Let’s take a look at the SendsPasswordResetEmails trait in vendor/laravel/framework/Illuminate/Foundation/Auth/SendsPasswordResetEmails .php:

<?php

namespace Illuminate\Foundation\Auth;

use Illuminate\Http\Request;
use Illuminate\Support\Facades\Password;

trait SendsPasswordResetEmails
{
    /**
     * Display the form to request a password reset link.
     *
     * @return \Illuminate\Http\Response
     */
    public function showLinkRequestForm()
    {
        return view('auth.passwords.email');
    }

    /**
     * Send a reset link to the given user.
     *
     * @param  \Illuminate\Http\Request  $request
     * @return \Illuminate\Http\RedirectResponse
     */
    public function sendResetLinkEmail(Request $request)
    {
        $this->validate($request, ['email' => 'required|email']);

        // We will send the password reset link to this user. Once we have attempted
        // to send the link, we will examine the response then see the message we
        // need to show to the user. Finally, we'll send out a proper response.
        $response = $this->broker()->sendResetLink(
            $request->only('email')
        );

        if ($response === Password::RESET_LINK_SENT) {
            return back()->with('status', trans($response));
        }

        // If an error was returned by the password broker, we will get this message
        // translated so we can notify a user of the problem. We'll redirect back
        // to where the users came from so they can attempt this process again.
        return back()->withErrors(
            ['email' => trans($response)]
        );
    }

    /**
     * Get the broker to be used during password reset.
     *
     * @return \Illuminate\Contracts\Auth\PasswordBroker
     */
    public function broker()
    {
        return Password::broker();
    }
}

These may look crazy overhwhelming if you’re not used to poking around at the guts of Laravel, but it’s actually pretty straightforward.

Let’s say I wanted to customize my forgotten password actions a little. I want to add a log entry every time someone clicks on the forgotten password link. That would be a really weird thing to do, but it’s a simple example for our purposes, since all that built-in Laravel trait does is return a view.

You’ll remember from the routes that were created that the generated route for the forgotten password request form is a GET route to App\Http\Controllers\Auth\ForgotPasswordController@showLinkRequestForm, but that (of course) doesn’t exist in the controller itself.

It does exist in the trait though. Remember from the SendsPasswordResetEmails trait in vendor/laravel/framework/Illuminate/Foundation/Auth::

...
/**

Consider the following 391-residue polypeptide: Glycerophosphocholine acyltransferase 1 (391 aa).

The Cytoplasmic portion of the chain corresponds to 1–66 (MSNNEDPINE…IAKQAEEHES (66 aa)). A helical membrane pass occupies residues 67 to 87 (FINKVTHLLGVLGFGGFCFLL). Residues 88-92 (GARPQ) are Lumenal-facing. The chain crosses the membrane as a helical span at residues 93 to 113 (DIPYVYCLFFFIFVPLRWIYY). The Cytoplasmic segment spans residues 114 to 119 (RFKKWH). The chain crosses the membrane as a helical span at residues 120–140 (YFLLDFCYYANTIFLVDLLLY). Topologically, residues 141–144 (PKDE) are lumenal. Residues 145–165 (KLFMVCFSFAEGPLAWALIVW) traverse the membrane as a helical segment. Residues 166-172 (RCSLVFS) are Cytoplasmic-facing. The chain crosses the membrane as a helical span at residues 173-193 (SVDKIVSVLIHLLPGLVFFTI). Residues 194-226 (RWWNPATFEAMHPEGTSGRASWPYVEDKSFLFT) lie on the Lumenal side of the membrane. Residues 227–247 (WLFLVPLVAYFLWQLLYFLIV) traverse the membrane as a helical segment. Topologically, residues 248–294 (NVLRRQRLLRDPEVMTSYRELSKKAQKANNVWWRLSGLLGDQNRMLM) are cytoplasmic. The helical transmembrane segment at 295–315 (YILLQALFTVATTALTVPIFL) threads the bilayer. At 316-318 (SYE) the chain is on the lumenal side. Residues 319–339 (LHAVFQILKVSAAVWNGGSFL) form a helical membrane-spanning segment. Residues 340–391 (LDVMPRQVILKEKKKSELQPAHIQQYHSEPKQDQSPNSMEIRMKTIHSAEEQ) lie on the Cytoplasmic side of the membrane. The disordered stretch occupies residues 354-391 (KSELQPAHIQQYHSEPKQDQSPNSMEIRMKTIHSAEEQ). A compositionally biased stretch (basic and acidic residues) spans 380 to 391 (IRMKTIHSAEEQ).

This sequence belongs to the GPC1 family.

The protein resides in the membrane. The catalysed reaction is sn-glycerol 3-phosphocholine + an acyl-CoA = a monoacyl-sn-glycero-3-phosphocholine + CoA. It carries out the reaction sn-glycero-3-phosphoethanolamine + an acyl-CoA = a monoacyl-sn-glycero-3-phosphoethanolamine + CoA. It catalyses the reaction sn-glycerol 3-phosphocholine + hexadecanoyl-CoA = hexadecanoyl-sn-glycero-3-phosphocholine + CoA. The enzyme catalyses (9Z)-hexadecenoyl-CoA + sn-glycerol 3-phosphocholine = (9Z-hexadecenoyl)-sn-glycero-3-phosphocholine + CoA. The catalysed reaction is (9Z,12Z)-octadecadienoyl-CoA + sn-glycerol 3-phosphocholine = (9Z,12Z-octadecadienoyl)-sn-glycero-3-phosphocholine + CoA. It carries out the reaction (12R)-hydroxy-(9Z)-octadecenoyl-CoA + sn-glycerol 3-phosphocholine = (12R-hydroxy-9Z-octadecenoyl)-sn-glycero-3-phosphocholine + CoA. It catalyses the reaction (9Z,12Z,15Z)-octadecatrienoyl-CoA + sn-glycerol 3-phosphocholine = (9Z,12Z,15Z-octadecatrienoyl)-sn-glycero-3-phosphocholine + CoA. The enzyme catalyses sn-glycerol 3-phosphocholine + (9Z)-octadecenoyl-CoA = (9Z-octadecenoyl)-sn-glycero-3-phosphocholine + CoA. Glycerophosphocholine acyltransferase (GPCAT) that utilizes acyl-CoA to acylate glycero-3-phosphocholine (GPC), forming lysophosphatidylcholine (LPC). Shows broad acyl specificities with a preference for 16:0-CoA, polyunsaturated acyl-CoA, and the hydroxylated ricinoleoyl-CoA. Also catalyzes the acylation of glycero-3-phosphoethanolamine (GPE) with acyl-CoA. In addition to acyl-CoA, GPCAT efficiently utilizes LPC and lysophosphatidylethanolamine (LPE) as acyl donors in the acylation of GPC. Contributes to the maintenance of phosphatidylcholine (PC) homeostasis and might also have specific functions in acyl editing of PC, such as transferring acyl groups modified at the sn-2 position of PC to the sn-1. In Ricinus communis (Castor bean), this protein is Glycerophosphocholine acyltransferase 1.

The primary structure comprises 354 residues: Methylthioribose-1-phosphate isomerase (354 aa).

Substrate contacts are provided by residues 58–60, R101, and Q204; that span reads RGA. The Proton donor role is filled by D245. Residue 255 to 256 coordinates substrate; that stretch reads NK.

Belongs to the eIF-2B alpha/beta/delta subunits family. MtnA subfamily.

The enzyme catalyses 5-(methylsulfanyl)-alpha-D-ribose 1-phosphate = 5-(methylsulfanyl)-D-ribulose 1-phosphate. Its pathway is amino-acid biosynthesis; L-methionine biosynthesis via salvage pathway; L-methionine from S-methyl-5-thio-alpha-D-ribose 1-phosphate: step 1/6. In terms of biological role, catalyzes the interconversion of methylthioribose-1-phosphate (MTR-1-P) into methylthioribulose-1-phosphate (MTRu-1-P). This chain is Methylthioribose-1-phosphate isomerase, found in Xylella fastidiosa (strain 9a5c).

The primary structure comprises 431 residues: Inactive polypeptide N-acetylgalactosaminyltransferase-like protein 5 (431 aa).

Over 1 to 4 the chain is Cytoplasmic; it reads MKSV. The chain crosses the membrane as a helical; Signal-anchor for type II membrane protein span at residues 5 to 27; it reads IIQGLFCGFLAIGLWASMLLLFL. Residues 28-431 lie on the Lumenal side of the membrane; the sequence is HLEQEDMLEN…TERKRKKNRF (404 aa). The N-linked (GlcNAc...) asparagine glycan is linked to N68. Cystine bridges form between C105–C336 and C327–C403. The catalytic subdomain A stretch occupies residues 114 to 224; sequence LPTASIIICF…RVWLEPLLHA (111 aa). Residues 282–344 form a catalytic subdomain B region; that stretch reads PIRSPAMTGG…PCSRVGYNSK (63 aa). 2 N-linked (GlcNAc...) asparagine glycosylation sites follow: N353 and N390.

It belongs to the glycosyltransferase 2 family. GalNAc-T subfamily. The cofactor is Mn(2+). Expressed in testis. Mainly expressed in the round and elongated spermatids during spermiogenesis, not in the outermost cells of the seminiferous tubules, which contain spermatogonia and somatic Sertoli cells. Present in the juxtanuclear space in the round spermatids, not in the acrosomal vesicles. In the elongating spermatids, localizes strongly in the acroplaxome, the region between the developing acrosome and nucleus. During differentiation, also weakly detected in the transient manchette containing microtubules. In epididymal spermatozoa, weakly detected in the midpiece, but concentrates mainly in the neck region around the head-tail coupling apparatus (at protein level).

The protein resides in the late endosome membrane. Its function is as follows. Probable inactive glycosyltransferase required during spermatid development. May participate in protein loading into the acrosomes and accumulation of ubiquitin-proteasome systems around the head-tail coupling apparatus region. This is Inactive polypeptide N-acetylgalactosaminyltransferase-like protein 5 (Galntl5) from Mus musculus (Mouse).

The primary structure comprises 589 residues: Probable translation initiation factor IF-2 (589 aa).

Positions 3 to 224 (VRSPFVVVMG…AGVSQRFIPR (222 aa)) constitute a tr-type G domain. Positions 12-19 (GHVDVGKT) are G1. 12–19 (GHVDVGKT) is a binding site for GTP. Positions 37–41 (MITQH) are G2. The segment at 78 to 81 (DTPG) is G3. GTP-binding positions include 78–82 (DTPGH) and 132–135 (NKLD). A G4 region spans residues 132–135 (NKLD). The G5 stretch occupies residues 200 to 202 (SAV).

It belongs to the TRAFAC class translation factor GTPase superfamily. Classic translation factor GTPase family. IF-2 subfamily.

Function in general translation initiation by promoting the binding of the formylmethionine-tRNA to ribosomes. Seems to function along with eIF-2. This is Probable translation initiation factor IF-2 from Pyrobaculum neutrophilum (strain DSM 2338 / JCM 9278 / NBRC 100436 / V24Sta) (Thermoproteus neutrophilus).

* Display the form to request a password reset link.
     *
     * @return \Illuminate\Http\Response
     */
    public function showLinkRequestForm()
    {
        return view('auth.passwords.email');
    }
...

We never, ever want to edit code within the vendors directory. Ever. Any time you do a composer update, those changes will be blown out, and you’ll hate your life. Plus, it’s common to not check the vendors directory into version control, so you’d lose those changes for good. I cannot possibly stress this part enough.

Instead, we open up the app/Http/Controllers/Auth/ForgotPasswordController.php file that Laravel generated for us when we ran php artisan make:auth, and add something like this:

/**
     * Display the form to request a password reset link.
     *
     * @return \Illuminate\Http\Response
     */
    public function showLinkRequestForm()
    {
        Log::debug('a user has clicked on the forgotten password link');
        return view('auth.passwords.email');
    }

(If you wanted to really do this, remember to add use Log; at the top of the file.)

Now when a user clicks on the “Forgot password” link on the login page, I can see in my storage/logs/laravel.log file:

[2016-11-18 21:12:54] local.DEBUG: a user has clicked on the forgotten password link

That’s all very well and good, but we’ve now duplicated some code from the trait, which we probably don’t want to do. It’s tempting then to try something like:

/**
     * Display the form to request a password reset link.
     *
     * @return \Illuminate\Http\Response
     */
    public function showLinkRequestForm()
    {
        Log::debug('a user has clicked on the forgotten password link');
        parent::showLinkRequestForm();
    }

But that won’t work. 🙁 As Simon Hamp explains very well in his excellent Why and how to override Laravel’s built-in auth controller methods post (which I wish I had found a long time ago):

Traits don’t exist in the same inheritance stack as extended classes — they’re more like class partials and any number of them can be combined within a class. In that context, it’s better to not think of it as inheritance, but more as appropriation; we’re appropriating the methods in the trait and placing them in the context of the class that uses them. So they’re not “inherited”; they exist as part of the definition of the class that uses them.

So to implement this, we would change the use SendsPasswordResetEmails; bit at the top of your ForgotPasswordController.php to something like this:

use SendsPasswordResetEmails {
    showLinkRequestForm as showForgottenPasswordForm;
}

And then update the method we want to override like this:

/**
     * Display the form to request a password reset link.
     *
     * @return \Illuminate\Http\Response
     */
    public function showLinkRequestForm()
    {
        Log::debug('a user has clicked on the forgotten password link');
        return $this->showForgottenPasswordForm();
    }

Now I’ve still got the original trait magic that displays the view, but I’ve extended the functionality to suit my own needs. You can do this with just about anything in Laravel that uses traits, not just auth methods.

This got a little longer than I had wanted it to be, but I wanted to walk through the process of understanding how traits work, and show you how to approach them in a way that will help you all throughout Laravel, not just in the magical Auth stuff. I do wish Laravel’s documentation made this a little clearer – you really do need to go digging around in the framework code to sort some of it out – but just follow the path in your vendors directory, and you should be able to find the methods to override or extend.